17 Trees for 17 Prisoners: Burin Honors their Detainees

17 Trees for 17 Prisoners: Burin Honors their Detainees

On Palestinian Prisoners Day in the small, yet beautiful village of Burin, population 3200, a 74 year old shepherd was tending to his flock when, according to Israeli occupation forces, he committed an arrestable crime. Having “stepped over the line” into what they told him was Israeli territory, the elderly man was arrested, blindfolded, handcuffed and remained this way for six hours until his release.

International volunteers with IWPS and ISM, along with numerous members of the Nablus based SFP, Solidarity Movement For a Free Palestine- who organized the day of action, and who were personally honoring one of many of their members who are currently jailed, gathered in the family home of Zachariah, a young Palestinian who has been imprisoned for over six months in Israeli prison.

His mother speaks to the dozens gathered about her son. This includes how she was recently strip searched by IOF soldiers during her last visit to the prison to see him. Hers is only one of many houses in the village who share similarly agonizing tales of their homes being raided and ransacked and their children being arrested. In mostly every case there exists no evidence to support the charge most commonly used when young Palestinians are jailed; throwing stones.

In the case of the SFP member currently detained for 8 months for intervening when he saw a large crowd of IOF, heavily armed and preparing to enter a school for girls, the soldier who chased him at gunpoint told him, “We won’t arrest you here. We will come to your home tonight and arrest you as a disgrace to your family.”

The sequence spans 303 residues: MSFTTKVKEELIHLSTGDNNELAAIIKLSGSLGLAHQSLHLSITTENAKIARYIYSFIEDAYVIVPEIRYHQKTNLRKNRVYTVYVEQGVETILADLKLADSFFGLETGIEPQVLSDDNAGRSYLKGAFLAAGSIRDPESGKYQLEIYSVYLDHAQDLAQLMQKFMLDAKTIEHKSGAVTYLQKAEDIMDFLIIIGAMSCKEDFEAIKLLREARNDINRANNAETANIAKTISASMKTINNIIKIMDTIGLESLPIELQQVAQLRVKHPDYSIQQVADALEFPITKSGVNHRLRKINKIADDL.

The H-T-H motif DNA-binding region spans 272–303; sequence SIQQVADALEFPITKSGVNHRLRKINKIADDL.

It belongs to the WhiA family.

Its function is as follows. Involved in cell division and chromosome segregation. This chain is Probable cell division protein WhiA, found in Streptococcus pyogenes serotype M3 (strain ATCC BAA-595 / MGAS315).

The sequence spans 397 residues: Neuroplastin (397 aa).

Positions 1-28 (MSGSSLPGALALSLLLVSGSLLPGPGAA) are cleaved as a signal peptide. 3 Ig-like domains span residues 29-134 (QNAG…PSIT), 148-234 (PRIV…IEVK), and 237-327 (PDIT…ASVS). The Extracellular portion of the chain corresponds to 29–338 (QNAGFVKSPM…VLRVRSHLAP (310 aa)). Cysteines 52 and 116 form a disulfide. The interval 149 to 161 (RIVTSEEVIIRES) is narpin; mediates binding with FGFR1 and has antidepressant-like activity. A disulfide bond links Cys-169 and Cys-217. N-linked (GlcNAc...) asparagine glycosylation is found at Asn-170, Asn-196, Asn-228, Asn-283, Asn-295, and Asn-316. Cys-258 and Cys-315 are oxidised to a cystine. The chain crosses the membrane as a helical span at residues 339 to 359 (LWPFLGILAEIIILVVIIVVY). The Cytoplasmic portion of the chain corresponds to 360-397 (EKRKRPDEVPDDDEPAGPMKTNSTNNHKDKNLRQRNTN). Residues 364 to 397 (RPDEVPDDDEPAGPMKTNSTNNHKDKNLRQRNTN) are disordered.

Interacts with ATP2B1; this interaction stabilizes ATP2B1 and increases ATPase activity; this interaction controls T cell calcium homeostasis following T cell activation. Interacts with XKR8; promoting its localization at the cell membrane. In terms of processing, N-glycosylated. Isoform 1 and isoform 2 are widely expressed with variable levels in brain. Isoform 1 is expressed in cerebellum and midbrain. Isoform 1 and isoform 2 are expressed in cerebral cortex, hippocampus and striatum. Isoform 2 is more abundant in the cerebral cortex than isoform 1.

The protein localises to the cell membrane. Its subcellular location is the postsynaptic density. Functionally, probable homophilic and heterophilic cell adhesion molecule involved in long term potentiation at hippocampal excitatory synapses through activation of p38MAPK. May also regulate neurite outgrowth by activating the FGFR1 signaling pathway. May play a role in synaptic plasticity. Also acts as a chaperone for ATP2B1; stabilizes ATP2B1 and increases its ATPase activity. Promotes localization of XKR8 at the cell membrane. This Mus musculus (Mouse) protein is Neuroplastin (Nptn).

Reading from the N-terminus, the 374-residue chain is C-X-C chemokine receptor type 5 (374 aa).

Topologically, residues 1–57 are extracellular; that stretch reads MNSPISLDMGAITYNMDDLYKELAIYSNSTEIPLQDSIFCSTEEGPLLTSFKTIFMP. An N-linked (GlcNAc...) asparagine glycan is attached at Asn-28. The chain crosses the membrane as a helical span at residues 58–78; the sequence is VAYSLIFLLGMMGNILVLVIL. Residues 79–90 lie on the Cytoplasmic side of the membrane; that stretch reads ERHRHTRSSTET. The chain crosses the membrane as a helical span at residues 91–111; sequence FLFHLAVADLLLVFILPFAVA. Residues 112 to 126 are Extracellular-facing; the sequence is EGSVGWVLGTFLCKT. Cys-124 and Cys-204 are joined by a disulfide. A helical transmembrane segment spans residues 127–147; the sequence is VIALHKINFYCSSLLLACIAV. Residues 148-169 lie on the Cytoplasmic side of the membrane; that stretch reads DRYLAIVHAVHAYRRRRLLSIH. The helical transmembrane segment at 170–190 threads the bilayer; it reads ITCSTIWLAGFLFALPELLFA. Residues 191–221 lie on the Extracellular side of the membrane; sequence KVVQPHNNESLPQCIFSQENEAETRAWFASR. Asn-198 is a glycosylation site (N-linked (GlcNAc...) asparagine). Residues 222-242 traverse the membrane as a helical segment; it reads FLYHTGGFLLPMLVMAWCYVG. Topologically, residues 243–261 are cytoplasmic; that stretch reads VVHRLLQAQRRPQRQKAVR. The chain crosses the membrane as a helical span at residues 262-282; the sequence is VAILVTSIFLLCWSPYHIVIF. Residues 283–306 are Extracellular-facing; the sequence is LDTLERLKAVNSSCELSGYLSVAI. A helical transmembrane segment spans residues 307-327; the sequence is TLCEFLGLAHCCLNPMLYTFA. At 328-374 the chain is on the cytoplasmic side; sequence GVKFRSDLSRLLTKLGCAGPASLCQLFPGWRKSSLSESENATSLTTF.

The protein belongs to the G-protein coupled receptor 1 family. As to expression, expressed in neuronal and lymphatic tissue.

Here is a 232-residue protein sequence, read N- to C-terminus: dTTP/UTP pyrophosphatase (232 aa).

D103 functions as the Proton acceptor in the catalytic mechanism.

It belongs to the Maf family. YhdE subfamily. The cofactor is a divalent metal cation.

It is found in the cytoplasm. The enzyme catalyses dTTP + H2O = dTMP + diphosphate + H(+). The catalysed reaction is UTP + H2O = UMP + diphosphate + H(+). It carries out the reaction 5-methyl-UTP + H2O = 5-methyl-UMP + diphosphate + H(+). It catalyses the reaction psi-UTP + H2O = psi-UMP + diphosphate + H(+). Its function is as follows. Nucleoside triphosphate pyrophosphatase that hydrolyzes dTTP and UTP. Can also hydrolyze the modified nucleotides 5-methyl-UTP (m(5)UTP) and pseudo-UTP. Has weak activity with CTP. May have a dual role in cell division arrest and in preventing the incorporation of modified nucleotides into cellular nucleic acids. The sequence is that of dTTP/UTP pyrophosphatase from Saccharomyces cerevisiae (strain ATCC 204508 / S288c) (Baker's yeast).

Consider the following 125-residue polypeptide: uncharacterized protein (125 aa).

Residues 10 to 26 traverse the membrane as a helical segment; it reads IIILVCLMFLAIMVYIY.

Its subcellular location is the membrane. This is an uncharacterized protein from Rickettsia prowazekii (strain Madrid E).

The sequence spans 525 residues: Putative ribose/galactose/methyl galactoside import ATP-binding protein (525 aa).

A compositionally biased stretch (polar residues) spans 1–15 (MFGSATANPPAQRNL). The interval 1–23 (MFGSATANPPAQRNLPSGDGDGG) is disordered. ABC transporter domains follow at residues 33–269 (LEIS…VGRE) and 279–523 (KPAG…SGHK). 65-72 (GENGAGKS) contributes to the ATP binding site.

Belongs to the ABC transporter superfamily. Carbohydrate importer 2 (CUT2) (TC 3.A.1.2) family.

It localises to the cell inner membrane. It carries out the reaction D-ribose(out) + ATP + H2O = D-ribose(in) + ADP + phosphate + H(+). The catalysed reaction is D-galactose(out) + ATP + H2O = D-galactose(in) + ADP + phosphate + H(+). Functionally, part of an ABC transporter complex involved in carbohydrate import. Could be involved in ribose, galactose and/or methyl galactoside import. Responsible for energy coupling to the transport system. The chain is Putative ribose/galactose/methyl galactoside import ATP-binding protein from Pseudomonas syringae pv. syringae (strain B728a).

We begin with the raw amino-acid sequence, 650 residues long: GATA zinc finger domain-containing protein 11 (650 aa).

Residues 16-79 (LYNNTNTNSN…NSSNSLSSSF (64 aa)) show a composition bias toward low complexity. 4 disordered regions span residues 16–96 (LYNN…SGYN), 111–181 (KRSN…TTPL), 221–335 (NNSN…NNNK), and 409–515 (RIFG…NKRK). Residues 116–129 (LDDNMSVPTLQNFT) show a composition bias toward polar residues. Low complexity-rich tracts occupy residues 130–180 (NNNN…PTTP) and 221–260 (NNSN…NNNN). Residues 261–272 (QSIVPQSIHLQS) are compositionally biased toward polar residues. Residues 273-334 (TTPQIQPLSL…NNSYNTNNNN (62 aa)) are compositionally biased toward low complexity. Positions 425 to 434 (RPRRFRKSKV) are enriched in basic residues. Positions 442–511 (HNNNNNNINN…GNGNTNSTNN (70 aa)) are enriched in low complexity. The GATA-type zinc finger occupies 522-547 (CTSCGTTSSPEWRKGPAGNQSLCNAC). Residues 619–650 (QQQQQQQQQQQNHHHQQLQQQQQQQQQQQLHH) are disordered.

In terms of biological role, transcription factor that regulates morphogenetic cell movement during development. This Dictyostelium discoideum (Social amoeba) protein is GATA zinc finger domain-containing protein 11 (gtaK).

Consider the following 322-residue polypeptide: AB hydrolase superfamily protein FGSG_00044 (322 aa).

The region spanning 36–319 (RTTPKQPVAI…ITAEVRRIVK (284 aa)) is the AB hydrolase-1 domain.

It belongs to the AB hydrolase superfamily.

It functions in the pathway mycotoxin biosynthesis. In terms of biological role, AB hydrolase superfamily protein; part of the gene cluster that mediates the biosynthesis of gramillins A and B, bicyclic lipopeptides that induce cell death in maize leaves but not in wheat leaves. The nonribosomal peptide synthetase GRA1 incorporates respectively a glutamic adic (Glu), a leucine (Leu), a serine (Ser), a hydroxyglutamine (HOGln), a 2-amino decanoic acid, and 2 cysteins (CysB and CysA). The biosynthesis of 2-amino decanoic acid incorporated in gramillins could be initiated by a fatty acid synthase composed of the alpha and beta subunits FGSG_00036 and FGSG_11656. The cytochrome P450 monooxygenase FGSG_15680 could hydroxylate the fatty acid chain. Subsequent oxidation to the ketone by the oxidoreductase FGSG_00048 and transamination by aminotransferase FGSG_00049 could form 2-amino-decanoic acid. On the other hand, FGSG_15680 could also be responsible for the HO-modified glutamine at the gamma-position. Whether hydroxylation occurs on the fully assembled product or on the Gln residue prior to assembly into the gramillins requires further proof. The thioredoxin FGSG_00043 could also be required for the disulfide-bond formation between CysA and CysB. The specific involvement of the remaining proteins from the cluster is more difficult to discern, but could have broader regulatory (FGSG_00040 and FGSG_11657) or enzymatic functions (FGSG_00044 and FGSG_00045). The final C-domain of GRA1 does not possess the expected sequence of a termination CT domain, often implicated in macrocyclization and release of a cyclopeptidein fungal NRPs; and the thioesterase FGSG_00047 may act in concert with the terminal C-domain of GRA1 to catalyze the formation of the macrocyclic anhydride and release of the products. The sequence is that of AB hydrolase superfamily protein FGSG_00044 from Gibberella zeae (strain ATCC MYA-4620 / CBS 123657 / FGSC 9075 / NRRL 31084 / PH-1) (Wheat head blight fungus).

One family with two young cousins in prison spoke of decades of their loved ones being churned through the Israeli prison establishment. “At one point, we had so many family members in prison, we had to separate to visit different prisons on visitation days.” This is how the occupation works. It affects every human in some- or many- aspects who is existing under it.

The father of a man imprisoned now 14 years, who was tied to a suicide bombing and weapons transfer that killed numerous Israelis, spoke about his son’s life before being jailed, “He was 22 when arrested. He was with the Palestinian police but held no political affiliation. He was a son of his country.” When his son, who was sentenced to 11 life sentences plus 90 years, was asked if he was regretful for his actions, “No, this was my resistance to the occupation of my home.”

Burin village, like most in the West Bank, is no stranger to tragedy or brutality stemming from the occupation. A young boy offering fruit to the crowd of volunteers suffered the murder of his brother who was shot in the head just last month by Israeli occupation soldiers during clashes in their besieged home where they are surrounded by four illegal settlements, ultra religious and notoriously violent.

The soldiers using the hills surrounding the village for military practice force Palestinian farmers, who have had the land in their families for generations, to request permission to work their land. If they pass the permit process, they are then subject to routine violence from the colonizers who have taken the hilltops to violate international law by making it their homes.

Throughout the afternoon, Palestinians moved through the village of Burin, from one prisoner’s family home to the next with arm fulls of tree saplings which were placed into the earth and adorned with a photo of the jailed to honor each of them.

Young Palestinians gather for a photo at the planting site of one of 17 trees that they helped plant in honor of Burin Village's 17 detainees.

Young Palestinians gather for a photo at the planting site of one of 17 trees that they helped plant in honor of Burin Village’s 17 detainees.

For the families of the imprisoned- the imposed struggle involving the separation from their loved ones, the humiliating searches both inside the prisons and at checkpoints along the way along with the financial burden of travel costs to get to the prisons for visitation with their children- continues.